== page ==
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Another outbreak - bmyers - 05-17-2018

It seems like the outbreaks of Ebola are becoming more common. Then again, it could be that the media is just covering it more.

The Ebola outbreak in DR Congo has spread from the countryside into a city, prompting fears that the disease will be increasingly hard to control.
Health Minister Oly Ilunga Kalenga confirmed a case in Mbandaka, a city of a million people about 130km (80 miles) from the area where the first cases were confirmed earlier this month.
The city is a major transportation hub with routes to the capital Kinshasa.
Forty-two people have now been infected and 23 people are known to have died.
Ebola is a serious infectious illness that causes internal bleeding and often proves fatal. It can spread rapidly through contact with small amounts of bodily fluid and its early flu-like symptoms are not always obvious.

Why is the spread to a city such a worry?

The 2014-16 West Africa outbreak, which killed 11,300 people, was particularly deadly because it spread to the capital cities of Guinea, Sierra Leone and Liberia.

Senior World Health Organization (WHO) official Peter Salama said the spread to Mbandaka meant there was the potential for an "explosive increase" in cases.
"This is a major development in the outbreak," he told the BBC. "We have urban Ebola, which is a very different animal from rural Ebola. The potential for an explosive increase in cases is now there."

RE: Another outbreak - David - 05-17-2018

Things like this are always a concern with how rapidly a person can travel from one side of the globe to the other.  Particularly via plane where they are in close proximity to other people who then become carriers themselves as they travel on to their own destinations.  

Easy to see how quickly things of this nature can spread.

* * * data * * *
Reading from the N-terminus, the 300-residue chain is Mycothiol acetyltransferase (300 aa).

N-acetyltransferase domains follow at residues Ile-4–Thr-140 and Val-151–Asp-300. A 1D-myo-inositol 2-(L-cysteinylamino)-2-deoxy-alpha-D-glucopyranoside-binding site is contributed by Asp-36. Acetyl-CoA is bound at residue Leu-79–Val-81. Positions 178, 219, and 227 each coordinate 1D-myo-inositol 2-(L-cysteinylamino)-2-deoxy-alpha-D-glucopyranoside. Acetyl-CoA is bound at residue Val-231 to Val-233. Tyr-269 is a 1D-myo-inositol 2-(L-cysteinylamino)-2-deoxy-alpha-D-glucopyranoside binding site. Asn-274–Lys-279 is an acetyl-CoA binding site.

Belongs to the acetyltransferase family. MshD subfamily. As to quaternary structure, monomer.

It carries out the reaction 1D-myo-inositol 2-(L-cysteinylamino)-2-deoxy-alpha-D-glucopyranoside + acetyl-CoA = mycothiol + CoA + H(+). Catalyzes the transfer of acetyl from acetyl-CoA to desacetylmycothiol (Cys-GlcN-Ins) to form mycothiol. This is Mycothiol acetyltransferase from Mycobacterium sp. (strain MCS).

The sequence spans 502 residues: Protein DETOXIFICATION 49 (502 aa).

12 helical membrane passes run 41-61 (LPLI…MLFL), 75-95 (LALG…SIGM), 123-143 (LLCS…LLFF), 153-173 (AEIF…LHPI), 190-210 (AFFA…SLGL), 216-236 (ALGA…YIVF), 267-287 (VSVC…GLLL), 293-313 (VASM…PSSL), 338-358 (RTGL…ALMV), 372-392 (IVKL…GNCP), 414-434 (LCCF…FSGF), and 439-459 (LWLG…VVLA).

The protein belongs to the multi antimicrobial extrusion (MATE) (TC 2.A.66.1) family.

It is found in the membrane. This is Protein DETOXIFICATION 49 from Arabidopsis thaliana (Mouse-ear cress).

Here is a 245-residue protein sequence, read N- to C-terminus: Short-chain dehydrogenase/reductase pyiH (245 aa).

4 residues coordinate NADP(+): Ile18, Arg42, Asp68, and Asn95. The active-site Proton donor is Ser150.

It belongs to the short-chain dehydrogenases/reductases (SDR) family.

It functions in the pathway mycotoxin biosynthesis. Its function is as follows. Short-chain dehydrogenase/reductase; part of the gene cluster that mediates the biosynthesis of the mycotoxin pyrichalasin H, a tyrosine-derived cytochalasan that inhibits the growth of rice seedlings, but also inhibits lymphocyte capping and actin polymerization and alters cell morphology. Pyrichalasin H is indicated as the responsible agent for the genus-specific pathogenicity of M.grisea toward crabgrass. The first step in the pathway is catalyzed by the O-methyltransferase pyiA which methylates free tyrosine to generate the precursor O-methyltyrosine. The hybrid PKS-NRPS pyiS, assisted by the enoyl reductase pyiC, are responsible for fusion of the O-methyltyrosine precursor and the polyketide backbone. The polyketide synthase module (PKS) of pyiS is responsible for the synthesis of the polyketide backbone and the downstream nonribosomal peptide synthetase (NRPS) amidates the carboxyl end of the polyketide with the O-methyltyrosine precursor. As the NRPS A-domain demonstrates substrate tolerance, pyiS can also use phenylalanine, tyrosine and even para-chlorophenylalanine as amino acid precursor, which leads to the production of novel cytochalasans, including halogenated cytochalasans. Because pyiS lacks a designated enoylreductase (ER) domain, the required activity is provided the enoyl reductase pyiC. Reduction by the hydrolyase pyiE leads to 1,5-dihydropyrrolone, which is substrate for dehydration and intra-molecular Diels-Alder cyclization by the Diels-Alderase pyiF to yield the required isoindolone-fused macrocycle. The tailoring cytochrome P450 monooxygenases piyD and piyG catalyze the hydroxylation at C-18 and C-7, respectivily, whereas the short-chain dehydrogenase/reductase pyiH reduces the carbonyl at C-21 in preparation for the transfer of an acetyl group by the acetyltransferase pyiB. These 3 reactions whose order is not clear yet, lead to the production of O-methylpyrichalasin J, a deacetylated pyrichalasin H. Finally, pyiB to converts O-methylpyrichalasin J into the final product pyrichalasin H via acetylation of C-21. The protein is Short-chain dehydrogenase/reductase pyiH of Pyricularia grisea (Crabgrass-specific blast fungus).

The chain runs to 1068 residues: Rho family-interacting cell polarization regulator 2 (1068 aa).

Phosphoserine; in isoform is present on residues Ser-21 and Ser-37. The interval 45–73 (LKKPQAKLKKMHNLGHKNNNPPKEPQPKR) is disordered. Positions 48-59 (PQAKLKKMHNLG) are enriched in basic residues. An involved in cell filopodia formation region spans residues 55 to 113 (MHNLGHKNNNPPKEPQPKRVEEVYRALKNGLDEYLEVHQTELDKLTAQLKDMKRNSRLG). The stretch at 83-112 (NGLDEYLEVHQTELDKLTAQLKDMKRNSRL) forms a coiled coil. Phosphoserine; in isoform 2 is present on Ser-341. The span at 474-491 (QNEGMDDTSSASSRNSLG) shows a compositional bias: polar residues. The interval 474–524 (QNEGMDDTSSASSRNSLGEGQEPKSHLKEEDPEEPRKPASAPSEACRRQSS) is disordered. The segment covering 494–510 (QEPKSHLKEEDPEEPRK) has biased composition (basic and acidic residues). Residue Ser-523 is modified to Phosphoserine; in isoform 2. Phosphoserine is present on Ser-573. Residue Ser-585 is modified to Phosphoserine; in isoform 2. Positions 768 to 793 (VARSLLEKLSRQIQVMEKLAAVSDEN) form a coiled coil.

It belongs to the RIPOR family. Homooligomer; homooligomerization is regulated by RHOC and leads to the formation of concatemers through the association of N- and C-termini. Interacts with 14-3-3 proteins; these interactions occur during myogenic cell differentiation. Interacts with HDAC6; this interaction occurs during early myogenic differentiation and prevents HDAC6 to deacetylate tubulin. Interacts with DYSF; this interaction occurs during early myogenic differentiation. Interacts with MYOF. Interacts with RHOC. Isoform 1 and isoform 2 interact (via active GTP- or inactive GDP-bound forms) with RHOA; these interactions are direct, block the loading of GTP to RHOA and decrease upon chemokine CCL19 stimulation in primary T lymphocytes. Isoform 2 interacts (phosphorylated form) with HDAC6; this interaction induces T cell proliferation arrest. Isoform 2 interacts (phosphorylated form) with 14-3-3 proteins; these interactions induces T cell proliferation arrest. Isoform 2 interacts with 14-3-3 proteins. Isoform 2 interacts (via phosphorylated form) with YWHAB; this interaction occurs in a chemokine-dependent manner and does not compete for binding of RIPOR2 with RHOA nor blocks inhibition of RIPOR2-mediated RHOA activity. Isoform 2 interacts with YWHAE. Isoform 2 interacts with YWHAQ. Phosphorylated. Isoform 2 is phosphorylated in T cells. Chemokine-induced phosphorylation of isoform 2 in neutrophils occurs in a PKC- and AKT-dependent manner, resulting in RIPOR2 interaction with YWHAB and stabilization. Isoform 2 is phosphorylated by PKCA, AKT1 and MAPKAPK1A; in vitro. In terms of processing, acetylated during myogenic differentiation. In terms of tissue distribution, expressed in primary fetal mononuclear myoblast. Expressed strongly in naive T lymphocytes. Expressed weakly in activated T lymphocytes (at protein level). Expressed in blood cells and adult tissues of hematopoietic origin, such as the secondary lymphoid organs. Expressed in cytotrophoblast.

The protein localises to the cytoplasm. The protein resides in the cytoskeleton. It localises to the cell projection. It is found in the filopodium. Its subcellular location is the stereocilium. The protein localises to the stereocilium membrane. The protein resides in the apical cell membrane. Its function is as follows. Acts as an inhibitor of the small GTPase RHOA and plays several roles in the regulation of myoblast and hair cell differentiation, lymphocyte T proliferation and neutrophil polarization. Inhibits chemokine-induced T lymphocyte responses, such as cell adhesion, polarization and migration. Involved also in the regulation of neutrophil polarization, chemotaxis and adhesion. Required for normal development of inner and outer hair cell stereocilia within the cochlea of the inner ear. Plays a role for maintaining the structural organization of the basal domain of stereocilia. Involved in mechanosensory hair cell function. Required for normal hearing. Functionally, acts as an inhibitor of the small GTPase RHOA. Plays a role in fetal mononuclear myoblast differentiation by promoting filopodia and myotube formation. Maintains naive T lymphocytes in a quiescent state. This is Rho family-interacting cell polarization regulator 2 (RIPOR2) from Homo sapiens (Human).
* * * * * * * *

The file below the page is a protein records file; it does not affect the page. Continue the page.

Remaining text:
RE: Another outbreak - David - 05-17-2018

RE: Another outbreak - Tsquare - 05-17-2018

(05-17-2018, 01:00 PM)David Wrote: Things like this are always a concern with how rapidly a person can travel from one side of the globe to the other.  Particularly via plane where they are in close proximity to other people who then become carriers themselves as they travel on to their own destinations.  

Easy to see how quickly things of this nature can spread.

And where do they send them? The CDC in Atlanta.

RE: Another outbreak - Bob - 05-26-2018

Partriot Nurse nails it at ~53 seconds - and it represents a classic prepper misguided thought process. we spend way too much time worrying about things you honestly don't need to know about, let alone "prepare" for. Ebola is one of those things.

It is NOT easy to get Ebola. I used to work for the Department of Health and did disaster prep and all sorts of things on Pandemic Avian Flu, etc...Ebola is a Non-issue.

The other comment I will tell you about Bio-preparedness, that from my side of the fence and was also confirmed by a very good friend of mine in the Marines who had a lot more knowledge about this stuff than he was willing/allowed to talk about.

Bio-chem protective gear is NOT easy stuff to use, let alone use properly, and I'm not even talking effectively. As my friend said - "Units that are dedicated to working in those environments expect a 50% fatality rate. They have the best money equipment can buy, train constantly, and have direct access to experts. How well do you think you'll do with whatever is public available on your own.

Best Prep PERIOD: Sufficient water, food, meds to sty indoors. Going outside and messing around in environments where that stuff is an issue is a great way to get you, or your loved ones sick/dead.

You'll notice she spent the majority of time talking about eating right and basic hygiene. Good advice all year round!

RE: Another outbreak - David - 05-27-2018